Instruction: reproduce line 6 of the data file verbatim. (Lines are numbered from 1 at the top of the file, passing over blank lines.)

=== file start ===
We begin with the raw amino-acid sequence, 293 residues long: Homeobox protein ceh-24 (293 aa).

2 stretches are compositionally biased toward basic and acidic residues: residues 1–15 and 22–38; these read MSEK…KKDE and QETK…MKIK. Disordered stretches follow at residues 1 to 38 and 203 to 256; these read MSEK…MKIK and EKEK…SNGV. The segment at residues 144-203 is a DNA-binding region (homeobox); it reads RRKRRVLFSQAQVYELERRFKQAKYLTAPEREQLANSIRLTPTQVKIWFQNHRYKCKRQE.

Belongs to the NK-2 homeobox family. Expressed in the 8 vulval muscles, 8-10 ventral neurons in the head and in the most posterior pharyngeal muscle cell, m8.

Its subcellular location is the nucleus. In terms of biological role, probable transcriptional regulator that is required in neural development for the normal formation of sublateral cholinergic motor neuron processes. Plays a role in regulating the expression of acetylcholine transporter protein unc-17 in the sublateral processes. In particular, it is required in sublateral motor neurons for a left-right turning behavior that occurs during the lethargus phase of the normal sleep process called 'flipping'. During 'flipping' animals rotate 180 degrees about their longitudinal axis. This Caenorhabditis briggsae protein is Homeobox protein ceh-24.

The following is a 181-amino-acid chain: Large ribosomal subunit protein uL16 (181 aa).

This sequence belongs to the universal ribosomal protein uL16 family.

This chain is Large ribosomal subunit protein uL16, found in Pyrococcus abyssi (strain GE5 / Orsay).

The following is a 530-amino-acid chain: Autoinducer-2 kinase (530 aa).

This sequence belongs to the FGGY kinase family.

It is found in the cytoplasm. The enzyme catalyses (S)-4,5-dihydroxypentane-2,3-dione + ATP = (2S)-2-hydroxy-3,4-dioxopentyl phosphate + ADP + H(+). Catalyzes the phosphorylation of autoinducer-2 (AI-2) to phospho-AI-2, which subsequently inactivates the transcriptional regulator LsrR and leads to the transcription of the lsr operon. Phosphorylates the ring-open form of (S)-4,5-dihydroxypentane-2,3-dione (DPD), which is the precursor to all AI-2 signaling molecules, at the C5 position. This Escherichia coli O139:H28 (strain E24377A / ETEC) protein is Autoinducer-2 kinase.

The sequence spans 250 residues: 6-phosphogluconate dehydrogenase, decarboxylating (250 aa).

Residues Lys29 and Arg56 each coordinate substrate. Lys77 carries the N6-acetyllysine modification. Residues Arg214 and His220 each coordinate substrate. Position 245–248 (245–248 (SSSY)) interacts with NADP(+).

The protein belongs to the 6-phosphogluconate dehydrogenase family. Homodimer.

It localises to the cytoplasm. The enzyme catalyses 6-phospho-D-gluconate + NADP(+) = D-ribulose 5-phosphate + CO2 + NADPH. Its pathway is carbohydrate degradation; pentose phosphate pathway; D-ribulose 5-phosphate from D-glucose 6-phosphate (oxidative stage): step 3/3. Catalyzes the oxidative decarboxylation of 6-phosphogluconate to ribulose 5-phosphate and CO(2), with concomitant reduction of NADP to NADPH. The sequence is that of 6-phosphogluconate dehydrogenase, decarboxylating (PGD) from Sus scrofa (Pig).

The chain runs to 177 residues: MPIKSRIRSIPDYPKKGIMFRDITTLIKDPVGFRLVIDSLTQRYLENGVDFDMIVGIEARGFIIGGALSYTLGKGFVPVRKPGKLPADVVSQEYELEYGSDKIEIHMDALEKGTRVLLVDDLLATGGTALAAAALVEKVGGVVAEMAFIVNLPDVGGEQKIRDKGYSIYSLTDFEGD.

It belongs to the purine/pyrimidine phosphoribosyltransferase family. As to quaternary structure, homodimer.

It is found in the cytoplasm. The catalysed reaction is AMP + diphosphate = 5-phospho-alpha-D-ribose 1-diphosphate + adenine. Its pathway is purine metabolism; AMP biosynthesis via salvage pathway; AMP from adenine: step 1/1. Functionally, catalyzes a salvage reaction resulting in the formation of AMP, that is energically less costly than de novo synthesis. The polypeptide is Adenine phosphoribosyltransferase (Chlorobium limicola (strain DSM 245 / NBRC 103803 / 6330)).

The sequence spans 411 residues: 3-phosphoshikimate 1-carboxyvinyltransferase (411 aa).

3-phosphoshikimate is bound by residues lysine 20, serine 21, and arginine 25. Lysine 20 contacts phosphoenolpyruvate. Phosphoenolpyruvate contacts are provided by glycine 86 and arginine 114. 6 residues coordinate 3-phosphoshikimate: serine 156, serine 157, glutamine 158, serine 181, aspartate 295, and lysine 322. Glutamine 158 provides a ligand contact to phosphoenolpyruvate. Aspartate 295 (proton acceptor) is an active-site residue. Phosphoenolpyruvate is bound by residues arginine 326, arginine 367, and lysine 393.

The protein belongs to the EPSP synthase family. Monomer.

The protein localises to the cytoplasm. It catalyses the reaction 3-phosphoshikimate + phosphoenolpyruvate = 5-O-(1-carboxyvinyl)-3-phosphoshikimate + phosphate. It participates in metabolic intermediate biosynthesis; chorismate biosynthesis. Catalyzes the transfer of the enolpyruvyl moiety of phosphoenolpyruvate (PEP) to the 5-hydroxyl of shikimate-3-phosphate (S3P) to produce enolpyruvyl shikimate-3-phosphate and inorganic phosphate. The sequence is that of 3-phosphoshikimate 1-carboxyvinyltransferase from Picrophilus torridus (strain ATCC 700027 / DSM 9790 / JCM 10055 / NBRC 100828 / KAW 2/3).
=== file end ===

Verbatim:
This sequence belongs to the universal ribosomal protein uL16 family.